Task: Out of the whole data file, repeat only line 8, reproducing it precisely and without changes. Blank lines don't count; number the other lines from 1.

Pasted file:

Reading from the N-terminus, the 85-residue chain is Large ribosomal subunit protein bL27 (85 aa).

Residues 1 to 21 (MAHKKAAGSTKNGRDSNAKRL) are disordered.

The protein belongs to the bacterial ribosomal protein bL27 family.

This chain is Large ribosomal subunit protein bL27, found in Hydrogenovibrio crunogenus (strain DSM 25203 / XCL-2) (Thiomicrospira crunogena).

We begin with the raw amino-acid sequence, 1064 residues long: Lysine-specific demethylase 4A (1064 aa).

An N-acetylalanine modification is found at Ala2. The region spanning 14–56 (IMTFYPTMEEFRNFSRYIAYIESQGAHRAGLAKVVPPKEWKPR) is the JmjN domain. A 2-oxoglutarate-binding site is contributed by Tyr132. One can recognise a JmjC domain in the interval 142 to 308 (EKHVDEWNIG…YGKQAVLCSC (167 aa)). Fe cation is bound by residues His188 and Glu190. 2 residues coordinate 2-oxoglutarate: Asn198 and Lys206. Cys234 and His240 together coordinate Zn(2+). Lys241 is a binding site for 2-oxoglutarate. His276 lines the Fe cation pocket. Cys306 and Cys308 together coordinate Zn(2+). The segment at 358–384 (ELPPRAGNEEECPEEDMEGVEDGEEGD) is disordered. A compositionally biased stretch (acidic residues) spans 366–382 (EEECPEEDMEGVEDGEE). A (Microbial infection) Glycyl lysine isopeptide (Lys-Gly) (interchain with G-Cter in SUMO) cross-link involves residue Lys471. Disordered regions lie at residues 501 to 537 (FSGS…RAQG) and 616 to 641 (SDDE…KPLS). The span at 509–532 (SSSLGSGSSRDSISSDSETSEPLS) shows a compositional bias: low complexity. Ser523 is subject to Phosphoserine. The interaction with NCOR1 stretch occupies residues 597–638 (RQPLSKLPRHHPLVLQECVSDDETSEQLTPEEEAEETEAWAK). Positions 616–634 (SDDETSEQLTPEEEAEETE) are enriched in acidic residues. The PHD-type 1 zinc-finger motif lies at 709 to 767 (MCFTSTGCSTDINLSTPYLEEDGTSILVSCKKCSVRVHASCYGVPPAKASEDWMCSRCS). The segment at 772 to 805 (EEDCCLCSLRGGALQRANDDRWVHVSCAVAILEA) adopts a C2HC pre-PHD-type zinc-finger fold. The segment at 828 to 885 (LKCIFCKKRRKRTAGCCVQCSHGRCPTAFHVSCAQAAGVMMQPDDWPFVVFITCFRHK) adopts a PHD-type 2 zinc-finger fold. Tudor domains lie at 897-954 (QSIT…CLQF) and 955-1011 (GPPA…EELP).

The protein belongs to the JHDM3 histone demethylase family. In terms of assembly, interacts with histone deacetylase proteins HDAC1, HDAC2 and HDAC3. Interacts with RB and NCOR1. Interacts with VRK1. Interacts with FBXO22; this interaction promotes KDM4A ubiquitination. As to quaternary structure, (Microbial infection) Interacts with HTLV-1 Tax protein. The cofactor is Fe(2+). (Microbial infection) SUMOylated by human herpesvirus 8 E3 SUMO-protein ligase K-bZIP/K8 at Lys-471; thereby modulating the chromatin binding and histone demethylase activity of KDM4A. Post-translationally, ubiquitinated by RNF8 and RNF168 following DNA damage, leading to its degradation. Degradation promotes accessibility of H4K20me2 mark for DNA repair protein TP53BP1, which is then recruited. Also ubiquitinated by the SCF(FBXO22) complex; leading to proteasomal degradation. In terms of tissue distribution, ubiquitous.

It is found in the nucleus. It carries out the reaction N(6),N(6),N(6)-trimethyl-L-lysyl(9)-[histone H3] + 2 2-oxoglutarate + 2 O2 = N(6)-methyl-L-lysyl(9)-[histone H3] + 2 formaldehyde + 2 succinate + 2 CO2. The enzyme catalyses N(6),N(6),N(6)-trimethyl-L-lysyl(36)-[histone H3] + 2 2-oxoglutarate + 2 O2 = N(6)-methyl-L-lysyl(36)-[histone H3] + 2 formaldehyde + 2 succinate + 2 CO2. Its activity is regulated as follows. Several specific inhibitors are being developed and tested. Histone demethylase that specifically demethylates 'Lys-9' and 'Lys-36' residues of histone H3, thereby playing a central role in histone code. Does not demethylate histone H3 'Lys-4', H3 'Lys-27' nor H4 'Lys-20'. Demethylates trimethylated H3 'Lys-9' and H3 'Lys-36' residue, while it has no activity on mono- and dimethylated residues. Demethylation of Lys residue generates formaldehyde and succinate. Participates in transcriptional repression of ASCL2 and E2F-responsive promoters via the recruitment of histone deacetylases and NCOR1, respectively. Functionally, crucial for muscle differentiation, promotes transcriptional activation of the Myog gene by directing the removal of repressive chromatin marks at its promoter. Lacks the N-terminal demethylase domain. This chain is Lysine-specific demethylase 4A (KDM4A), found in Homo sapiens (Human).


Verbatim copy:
It is found in the nucleus. It carries out the reaction N(6),N(6),N(6)-trimethyl-L-lysyl(9)-[histone H3] + 2 2-oxoglutarate + 2 O2 = N(6)-methyl-L-lysyl(9)-[histone H3] + 2 formaldehyde + 2 succinate + 2 CO2. The enzyme catalyses N(6),N(6),N(6)-trimethyl-L-lysyl(36)-[histone H3] + 2 2-oxoglutarate + 2 O2 = N(6)-methyl-L-lysyl(36)-[histone H3] + 2 formaldehyde + 2 succinate + 2 CO2. Its activity is regulated as follows. Several specific inhibitors are being developed and tested. Histone demethylase that specifically demethylates 'Lys-9' and 'Lys-36' residues of histone H3, thereby playing a central role in histone code. Does not demethylate histone H3 'Lys-4', H3 'Lys-27' nor H4 'Lys-20'. Demethylates trimethylated H3 'Lys-9' and H3 'Lys-36' residue, while it has no activity on mono- and dimethylated residues. Demethylation of Lys residue generates formaldehyde and succinate. Participates in transcriptional repression of ASCL2 and E2F-responsive promoters via the recruitment of histone deacetylases and NCOR1, respectively. Functionally, crucial for muscle differentiation, promotes transcriptional activation of the Myog gene by directing the removal of repressive chromatin marks at its promoter. Lacks the N-terminal demethylase domain. This chain is Lysine-specific demethylase 4A (KDM4A), found in Homo sapiens (Human).